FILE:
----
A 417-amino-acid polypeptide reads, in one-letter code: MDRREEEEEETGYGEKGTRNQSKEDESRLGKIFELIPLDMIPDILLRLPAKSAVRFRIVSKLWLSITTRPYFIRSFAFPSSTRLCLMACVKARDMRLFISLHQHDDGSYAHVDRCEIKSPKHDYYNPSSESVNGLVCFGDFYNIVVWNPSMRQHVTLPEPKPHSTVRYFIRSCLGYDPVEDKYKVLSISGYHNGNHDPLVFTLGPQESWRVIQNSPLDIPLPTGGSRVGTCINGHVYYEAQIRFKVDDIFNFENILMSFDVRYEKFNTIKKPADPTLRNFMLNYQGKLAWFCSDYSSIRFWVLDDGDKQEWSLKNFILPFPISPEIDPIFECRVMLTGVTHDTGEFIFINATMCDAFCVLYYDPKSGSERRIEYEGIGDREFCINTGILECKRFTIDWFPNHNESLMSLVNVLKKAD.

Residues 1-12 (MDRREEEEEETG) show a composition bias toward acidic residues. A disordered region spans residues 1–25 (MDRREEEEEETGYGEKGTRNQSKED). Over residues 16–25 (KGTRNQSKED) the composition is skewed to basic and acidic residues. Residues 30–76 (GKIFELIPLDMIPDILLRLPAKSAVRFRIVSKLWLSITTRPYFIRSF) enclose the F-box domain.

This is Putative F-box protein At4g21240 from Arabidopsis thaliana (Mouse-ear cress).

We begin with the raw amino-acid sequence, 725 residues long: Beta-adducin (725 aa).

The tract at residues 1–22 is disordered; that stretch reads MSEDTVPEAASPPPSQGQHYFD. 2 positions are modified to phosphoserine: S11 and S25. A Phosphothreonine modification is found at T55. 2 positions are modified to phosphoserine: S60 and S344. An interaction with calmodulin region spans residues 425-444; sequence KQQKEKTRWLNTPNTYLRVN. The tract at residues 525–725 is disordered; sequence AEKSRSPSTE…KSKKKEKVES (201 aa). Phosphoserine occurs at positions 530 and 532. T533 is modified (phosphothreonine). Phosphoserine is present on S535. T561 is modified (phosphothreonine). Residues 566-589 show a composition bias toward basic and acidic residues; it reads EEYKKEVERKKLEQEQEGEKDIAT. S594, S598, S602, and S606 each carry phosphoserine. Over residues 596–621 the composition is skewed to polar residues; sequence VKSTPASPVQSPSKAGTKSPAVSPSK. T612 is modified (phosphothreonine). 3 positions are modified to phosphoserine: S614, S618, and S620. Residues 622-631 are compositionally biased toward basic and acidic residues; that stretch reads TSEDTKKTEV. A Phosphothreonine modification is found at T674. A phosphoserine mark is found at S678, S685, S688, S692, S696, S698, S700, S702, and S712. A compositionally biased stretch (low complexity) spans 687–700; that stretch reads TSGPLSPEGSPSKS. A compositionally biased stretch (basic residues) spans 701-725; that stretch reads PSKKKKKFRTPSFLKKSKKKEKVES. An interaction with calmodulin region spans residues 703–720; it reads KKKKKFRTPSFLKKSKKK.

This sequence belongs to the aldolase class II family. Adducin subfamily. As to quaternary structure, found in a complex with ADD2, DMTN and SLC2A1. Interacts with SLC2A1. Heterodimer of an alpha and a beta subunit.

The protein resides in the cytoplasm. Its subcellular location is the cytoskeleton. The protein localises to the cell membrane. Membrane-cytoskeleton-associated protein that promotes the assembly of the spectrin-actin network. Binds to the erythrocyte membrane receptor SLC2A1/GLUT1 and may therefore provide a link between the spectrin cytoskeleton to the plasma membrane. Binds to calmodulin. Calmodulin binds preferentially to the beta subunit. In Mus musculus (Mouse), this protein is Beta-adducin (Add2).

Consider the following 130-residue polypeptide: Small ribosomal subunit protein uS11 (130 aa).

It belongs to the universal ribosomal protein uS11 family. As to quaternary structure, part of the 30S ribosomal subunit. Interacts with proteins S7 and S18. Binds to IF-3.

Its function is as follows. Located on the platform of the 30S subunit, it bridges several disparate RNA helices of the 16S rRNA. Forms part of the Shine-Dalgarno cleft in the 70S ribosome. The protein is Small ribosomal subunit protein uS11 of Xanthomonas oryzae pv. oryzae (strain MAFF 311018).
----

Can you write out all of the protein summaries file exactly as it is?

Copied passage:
A 417-amino-acid polypeptide reads, in one-letter code: MDRREEEEEETGYGEKGTRNQSKEDESRLGKIFELIPLDMIPDILLRLPAKSAVRFRIVSKLWLSITTRPYFIRSFAFPSSTRLCLMACVKARDMRLFISLHQHDDGSYAHVDRCEIKSPKHDYYNPSSESVNGLVCFGDFYNIVVWNPSMRQHVTLPEPKPHSTVRYFIRSCLGYDPVEDKYKVLSISGYHNGNHDPLVFTLGPQESWRVIQNSPLDIPLPTGGSRVGTCINGHVYYEAQIRFKVDDIFNFENILMSFDVRYEKFNTIKKPADPTLRNFMLNYQGKLAWFCSDYSSIRFWVLDDGDKQEWSLKNFILPFPISPEIDPIFECRVMLTGVTHDTGEFIFINATMCDAFCVLYYDPKSGSERRIEYEGIGDREFCINTGILECKRFTIDWFPNHNESLMSLVNVLKKAD.

Residues 1-12 (MDRREEEEEETG) show a composition bias toward acidic residues. A disordered region spans residues 1–25 (MDRREEEEEETGYGEKGTRNQSKED). Over residues 16–25 (KGTRNQSKED) the composition is skewed to basic and acidic residues. Residues 30–76 (GKIFELIPLDMIPDILLRLPAKSAVRFRIVSKLWLSITTRPYFIRSF) enclose the F-box domain.

This is Putative F-box protein At4g21240 from Arabidopsis thaliana (Mouse-ear cress).

We begin with the raw amino-acid sequence, 725 residues long: Beta-adducin (725 aa).

The tract at residues 1–22 is disordered; that stretch reads MSEDTVPEAASPPPSQGQHYFD. 2 positions are modified to phosphoserine: S11 and S25. A Phosphothreonine modification is found at T55. 2 positions are modified to phosphoserine: S60 and S344. An interaction with calmodulin region spans residues 425-444; sequence KQQKEKTRWLNTPNTYLRVN. The tract at residues 525–725 is disordered; sequence AEKSRSPSTE…KSKKKEKVES (201 aa). Phosphoserine occurs at positions 530 and 532. T533 is modified (phosphothreonine). Phosphoserine is present on S535. T561 is modified (phosphothreonine). Residues 566-589 show a composition bias toward basic and acidic residues; it reads EEYKKEVERKKLEQEQEGEKDIAT. S594, S598, S602, and S606 each carry phosphoserine. Over residues 596–621 the composition is skewed to polar residues; sequence VKSTPASPVQSPSKAGTKSPAVSPSK. T612 is modified (phosphothreonine). 3 positions are modified to phosphoserine: S614, S618, and S620. Residues 622-631 are compositionally biased toward basic and acidic residues; that stretch reads TSEDTKKTEV. A Phosphothreonine modification is found at T674. A phosphoserine mark is found at S678, S685, S688, S692, S696, S698, S700, S702, and S712. A compositionally biased stretch (low complexity) spans 687–700; that stretch reads TSGPLSPEGSPSKS. A compositionally biased stretch (basic residues) spans 701-725; that stretch reads PSKKKKKFRTPSFLKKSKKKEKVES. An interaction with calmodulin region spans residues 703–720; it reads KKKKKFRTPSFLKKSKKK.

This sequence belongs to the aldolase class II family. Adducin subfamily. As to quaternary structure, found in a complex with ADD2, DMTN and SLC2A1. Interacts with SLC2A1. Heterodimer of an alpha and a beta subunit.

The protein resides in the cytoplasm. Its subcellular location is the cytoskeleton. The protein localises to the cell membrane. Membrane-cytoskeleton-associated protein that promotes the assembly of the spectrin-actin network. Binds to the erythrocyte membrane receptor SLC2A1/GLUT1 and may therefore provide a link between the spectrin cytoskeleton to the plasma membrane. Binds to calmodulin. Calmodulin binds preferentially to the beta subunit. In Mus musculus (Mouse), this protein is Beta-adducin (Add2).

Consider the following 130-residue polypeptide: Small ribosomal subunit protein uS11 (130 aa).

It belongs to the universal ribosomal protein uS11 family. As to quaternary structure, part of the 30S ribosomal subunit. Interacts with proteins S7 and S18. Binds to IF-3.

Its function is as follows. Located on the platform of the 30S subunit, it bridges several disparate RNA helices of the 16S rRNA. Forms part of the Shine-Dalgarno cleft in the 70S ribosome. The protein is Small ribosomal subunit protein uS11 of Xanthomonas oryzae pv. oryzae (strain MAFF 311018).